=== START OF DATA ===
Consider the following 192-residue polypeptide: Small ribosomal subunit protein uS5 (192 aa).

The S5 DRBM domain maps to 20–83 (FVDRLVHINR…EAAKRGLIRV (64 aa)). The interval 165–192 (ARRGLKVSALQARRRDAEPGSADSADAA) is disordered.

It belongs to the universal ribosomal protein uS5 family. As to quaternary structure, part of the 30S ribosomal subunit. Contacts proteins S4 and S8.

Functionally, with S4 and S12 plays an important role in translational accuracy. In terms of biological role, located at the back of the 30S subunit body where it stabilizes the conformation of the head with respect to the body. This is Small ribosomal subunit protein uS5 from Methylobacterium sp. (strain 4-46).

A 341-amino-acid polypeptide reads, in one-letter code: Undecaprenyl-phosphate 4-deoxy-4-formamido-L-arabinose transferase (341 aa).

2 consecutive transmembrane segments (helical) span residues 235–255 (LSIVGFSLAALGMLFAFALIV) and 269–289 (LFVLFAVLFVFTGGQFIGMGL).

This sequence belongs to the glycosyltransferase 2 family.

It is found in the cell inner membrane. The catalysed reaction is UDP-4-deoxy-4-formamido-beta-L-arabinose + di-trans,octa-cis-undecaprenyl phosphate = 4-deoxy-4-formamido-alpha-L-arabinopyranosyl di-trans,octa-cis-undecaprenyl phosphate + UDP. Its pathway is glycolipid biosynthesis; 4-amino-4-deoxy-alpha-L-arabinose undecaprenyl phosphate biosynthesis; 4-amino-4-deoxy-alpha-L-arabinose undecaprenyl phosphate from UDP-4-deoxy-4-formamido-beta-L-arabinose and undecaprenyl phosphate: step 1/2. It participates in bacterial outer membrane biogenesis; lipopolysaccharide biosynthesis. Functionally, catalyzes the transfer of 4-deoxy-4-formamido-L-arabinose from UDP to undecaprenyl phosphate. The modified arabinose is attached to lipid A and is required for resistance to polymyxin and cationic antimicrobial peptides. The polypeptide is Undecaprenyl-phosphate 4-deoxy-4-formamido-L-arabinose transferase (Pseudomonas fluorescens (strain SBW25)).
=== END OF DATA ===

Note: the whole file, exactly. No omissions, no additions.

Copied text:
Consider the following 192-residue polypeptide: Small ribosomal subunit protein uS5 (192 aa).

The S5 DRBM domain maps to 20–83 (FVDRLVHINR…EAAKRGLIRV (64 aa)). The interval 165–192 (ARRGLKVSALQARRRDAEPGSADSADAA) is disordered.

It belongs to the universal ribosomal protein uS5 family. As to quaternary structure, part of the 30S ribosomal subunit. Contacts proteins S4 and S8.

Functionally, with S4 and S12 plays an important role in translational accuracy. In terms of biological role, located at the back of the 30S subunit body where it stabilizes the conformation of the head with respect to the body. This is Small ribosomal subunit protein uS5 from Methylobacterium sp. (strain 4-46).

A 341-amino-acid polypeptide reads, in one-letter code: Undecaprenyl-phosphate 4-deoxy-4-formamido-L-arabinose transferase (341 aa).

2 consecutive transmembrane segments (helical) span residues 235–255 (LSIVGFSLAALGMLFAFALIV) and 269–289 (LFVLFAVLFVFTGGQFIGMGL).

This sequence belongs to the glycosyltransferase 2 family.

It is found in the cell inner membrane. The catalysed reaction is UDP-4-deoxy-4-formamido-beta-L-arabinose + di-trans,octa-cis-undecaprenyl phosphate = 4-deoxy-4-formamido-alpha-L-arabinopyranosyl di-trans,octa-cis-undecaprenyl phosphate + UDP. Its pathway is glycolipid biosynthesis; 4-amino-4-deoxy-alpha-L-arabinose undecaprenyl phosphate biosynthesis; 4-amino-4-deoxy-alpha-L-arabinose undecaprenyl phosphate from UDP-4-deoxy-4-formamido-beta-L-arabinose and undecaprenyl phosphate: step 1/2. It participates in bacterial outer membrane biogenesis; lipopolysaccharide biosynthesis. Functionally, catalyzes the transfer of 4-deoxy-4-formamido-L-arabinose from UDP to undecaprenyl phosphate. The modified arabinose is attached to lipid A and is required for resistance to polymyxin and cationic antimicrobial peptides. The polypeptide is Undecaprenyl-phosphate 4-deoxy-4-formamido-L-arabinose transferase (Pseudomonas fluorescens (strain SBW25)).